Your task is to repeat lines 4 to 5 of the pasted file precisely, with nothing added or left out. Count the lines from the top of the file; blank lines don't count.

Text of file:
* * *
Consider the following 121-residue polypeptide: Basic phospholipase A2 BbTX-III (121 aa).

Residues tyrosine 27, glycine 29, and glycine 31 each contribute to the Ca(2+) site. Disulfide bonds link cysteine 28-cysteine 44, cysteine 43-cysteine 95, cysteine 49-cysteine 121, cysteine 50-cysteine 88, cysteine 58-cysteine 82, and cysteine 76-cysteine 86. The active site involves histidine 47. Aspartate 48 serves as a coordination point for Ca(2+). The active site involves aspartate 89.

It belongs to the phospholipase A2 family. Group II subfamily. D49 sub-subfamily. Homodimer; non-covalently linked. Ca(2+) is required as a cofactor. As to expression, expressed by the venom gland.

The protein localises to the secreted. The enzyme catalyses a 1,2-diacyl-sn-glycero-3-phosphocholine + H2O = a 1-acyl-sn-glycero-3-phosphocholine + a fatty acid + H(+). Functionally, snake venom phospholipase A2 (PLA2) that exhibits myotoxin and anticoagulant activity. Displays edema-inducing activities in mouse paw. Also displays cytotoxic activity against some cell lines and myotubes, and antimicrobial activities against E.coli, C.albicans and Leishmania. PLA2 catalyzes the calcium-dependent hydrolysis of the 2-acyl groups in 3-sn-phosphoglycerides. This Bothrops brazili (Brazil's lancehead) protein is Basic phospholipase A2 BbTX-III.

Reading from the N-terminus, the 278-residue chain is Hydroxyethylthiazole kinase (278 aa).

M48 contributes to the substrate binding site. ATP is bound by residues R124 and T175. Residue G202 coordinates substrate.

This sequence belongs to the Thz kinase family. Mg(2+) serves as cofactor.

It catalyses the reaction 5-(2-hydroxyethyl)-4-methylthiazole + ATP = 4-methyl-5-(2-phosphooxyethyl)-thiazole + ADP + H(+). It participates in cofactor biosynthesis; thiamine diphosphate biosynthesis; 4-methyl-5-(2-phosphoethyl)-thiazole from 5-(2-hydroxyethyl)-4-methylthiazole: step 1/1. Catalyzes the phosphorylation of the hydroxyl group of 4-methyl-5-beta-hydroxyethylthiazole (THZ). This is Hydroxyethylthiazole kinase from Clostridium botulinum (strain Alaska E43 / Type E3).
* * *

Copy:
The protein localises to the secreted. The enzyme catalyses a 1,2-diacyl-sn-glycero-3-phosphocholine + H2O = a 1-acyl-sn-glycero-3-phosphocholine + a fatty acid + H(+). Functionally, snake venom phospholipase A2 (PLA2) that exhibits myotoxin and anticoagulant activity. Displays edema-inducing activities in mouse paw. Also displays cytotoxic activity against some cell lines and myotubes, and antimicrobial activities against E.coli, C.albicans and Leishmania. PLA2 catalyzes the calcium-dependent hydrolysis of the 2-acyl groups in 3-sn-phosphoglycerides. This Bothrops brazili (Brazil's lancehead) protein is Basic phospholipase A2 BbTX-III.

Reading from the N-terminus, the 278-residue chain is Hydroxyethylthiazole kinase (278 aa).